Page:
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Do These 3-Year Returns Justify Holding These 3 Stocks?

Calculating the three-year returns for three of the biggest stocks on the TSX index leads to some surprising pieces of data. Let’s see whether holding the following mix of natural resources, banking, and communications stocks is a good idea, or whether a simpler route to capital gains can be found. We’ll begin by sifting through the data for each stock individually.

Canadian Natural Resources (TSX:CNQ)(NYSE:CNQ)

Canadian Natural Resources’s five-year average past earnings growth of 46.6% suggests that a negative one-year rate may simply have been the result of a hard year, though a negligible (0.1%) expected annual growth in earnings may count this one out for the steadfast growth investor.

With a so-so balance sheet indicated by above-threshold debt at 59.1% of net worth, passive-income investors will have to weigh whether to hold for the long term, though the value-focused portfolio owner might be tempted by market-beating fundamentals and a dividend yield of 3.68%.

Bank of Nova Scotia (TSX:BNS)(NYSE:BNS)

Scotiabank hasn’t budged on its year-on-year earnings, though a 5.3% five-year average growth is at least in the black. Paying a dividend yield of 4.8%, and with just under a month until it hits its buy limit, would-be investors will have to decide whether a 2.1% expected increase in earnings over the next couple of years is indicative of a lack of upward momentum.

That said, Scotiabank is one of the most popular stocks on the TSX index and a heavy hitter of the famous Big Six bankers. While its stock may be down in the last five days, it’s still looking like a solid choice for stable long-term dividends.

Rogers Communications (TSX:RCI.B)(NYSE:RCI)

This popular wireless comms stock’s one-year past earnings growth of 20.3% improves on its five-year average of 4.2%, while quality is suggested by an expected three-year ROE of 23.4% that looks set to continue on from a past-year return on equity of 25%.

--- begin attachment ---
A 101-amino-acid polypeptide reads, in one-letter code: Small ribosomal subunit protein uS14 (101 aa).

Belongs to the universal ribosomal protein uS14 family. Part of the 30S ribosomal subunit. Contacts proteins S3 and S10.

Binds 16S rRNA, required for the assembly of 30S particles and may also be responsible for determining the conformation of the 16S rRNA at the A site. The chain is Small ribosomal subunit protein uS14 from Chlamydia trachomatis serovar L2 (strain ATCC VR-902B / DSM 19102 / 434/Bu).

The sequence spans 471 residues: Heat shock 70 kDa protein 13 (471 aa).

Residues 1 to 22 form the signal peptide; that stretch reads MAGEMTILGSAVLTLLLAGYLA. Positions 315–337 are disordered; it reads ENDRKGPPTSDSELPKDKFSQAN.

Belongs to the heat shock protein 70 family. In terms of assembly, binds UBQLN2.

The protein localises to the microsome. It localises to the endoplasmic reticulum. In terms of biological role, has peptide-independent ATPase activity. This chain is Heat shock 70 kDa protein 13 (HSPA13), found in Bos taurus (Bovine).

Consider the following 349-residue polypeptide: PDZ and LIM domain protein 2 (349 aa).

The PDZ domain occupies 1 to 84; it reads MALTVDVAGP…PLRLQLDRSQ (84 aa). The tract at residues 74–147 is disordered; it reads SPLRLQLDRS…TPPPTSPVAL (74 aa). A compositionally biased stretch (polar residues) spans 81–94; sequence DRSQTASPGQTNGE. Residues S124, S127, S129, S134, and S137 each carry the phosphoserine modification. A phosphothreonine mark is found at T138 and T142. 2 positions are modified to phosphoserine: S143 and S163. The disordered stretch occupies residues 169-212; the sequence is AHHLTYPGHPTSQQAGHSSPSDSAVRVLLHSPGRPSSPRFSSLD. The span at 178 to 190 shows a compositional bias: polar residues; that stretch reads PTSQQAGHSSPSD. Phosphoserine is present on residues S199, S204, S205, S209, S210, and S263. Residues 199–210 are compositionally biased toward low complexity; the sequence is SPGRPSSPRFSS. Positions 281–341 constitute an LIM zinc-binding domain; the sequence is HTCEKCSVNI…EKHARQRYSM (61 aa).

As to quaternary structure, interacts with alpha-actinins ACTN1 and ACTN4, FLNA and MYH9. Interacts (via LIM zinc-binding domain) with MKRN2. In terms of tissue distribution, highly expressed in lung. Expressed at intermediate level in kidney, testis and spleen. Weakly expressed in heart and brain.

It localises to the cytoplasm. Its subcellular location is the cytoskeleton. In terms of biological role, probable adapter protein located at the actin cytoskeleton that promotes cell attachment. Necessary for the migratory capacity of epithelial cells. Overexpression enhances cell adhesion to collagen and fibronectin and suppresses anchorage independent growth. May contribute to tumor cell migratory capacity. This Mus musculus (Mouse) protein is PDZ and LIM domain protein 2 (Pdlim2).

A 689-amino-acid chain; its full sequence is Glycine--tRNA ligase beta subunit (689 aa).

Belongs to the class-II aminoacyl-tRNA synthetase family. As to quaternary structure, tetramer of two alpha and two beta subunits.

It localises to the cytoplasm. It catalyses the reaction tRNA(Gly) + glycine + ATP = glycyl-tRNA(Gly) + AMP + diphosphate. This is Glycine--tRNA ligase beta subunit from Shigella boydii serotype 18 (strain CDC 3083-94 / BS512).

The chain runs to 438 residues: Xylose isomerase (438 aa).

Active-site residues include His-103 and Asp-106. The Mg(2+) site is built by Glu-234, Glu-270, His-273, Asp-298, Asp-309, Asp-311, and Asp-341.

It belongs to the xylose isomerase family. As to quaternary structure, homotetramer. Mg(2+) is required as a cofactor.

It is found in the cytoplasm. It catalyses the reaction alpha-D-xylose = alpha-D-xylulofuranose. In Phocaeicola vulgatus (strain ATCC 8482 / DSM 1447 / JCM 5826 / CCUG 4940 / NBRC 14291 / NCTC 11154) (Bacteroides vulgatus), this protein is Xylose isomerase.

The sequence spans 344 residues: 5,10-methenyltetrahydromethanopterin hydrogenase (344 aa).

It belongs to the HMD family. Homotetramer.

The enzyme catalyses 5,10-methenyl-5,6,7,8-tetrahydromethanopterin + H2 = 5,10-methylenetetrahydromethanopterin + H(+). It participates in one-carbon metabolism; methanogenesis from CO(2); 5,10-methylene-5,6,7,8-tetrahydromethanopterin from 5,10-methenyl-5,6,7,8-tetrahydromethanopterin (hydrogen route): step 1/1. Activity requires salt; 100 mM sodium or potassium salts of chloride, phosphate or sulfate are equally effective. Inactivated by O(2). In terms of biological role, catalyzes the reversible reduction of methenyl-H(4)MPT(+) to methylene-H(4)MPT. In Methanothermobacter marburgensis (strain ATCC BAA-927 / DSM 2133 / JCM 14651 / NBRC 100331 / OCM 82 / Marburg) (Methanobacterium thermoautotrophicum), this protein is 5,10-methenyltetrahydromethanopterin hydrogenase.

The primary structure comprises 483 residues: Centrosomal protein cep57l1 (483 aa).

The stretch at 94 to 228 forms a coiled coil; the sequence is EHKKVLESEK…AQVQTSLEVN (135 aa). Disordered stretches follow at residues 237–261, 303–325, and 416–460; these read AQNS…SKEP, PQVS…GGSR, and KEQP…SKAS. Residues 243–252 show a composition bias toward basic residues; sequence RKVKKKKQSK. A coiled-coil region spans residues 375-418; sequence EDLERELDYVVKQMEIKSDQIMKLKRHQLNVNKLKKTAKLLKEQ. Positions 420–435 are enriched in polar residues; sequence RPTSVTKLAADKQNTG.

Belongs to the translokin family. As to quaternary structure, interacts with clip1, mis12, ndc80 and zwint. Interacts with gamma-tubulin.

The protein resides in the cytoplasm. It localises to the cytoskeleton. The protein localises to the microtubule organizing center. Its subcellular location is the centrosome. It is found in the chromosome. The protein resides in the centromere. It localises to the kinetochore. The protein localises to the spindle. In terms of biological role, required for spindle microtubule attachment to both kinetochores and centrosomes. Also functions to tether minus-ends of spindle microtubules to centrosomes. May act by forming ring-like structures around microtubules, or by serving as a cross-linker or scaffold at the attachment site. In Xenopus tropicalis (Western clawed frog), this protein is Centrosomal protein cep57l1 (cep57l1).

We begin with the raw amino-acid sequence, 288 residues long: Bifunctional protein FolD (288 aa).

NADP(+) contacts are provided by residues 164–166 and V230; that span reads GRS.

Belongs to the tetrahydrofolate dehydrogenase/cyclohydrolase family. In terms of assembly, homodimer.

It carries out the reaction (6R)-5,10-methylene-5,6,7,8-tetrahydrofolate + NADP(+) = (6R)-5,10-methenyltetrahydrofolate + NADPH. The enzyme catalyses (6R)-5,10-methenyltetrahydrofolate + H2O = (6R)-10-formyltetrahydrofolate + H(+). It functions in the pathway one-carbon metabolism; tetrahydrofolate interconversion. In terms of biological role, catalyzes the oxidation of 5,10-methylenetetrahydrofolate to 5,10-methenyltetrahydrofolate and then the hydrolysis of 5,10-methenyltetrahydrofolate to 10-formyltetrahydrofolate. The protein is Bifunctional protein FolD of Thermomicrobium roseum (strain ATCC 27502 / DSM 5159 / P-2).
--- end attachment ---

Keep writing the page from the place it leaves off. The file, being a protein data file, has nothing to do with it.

While value might not be what investors look for in Rogers Communication (see a P/B of 4.4), its dividend yield of 2.83%, matched with a moderate 7.9% expected annual growth in earnings, could make it eligible for a long-term play.

What if you owned all three stocks?

If an investor were to hold all three stocks for three years, as a group they would yield a projected 33.2%, representing potential capitals gains of 21% and expected dividends of 12.2%. It would be a fairly secure part-portfolio, with a five-year beta of 1.13, with Canadian Natural Resources’s 1.83 brought down by Rogers Communications’s 0.39.

In terms of industrial diversification, wireless telecommunication services, energy, and diversified banks each make up a third of the total, while if an investor bought all three stocks right now, their combined P/B ratio would be 2.4, with a combined P/E of 13.3.

The bottom line

Looking at this three-stock portfolio in terms of heavy lifting, Rogers Communications is doing more than its fair share with 51.43% of the total. This is followed by Scotiabank’s effort with 37.46%, and trailed by Canadian Natural Resources’s contribution of 15.78%. In short, if one were to buy just a single stock from this trio with a view to holding it for three years, Rogers Communications should be that stock.

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Fool contributor Victoria Hetherington has no position in any of the stocks mentioned. Bank of Nova Scotia is a recommendation of Stock Advisor Canada.

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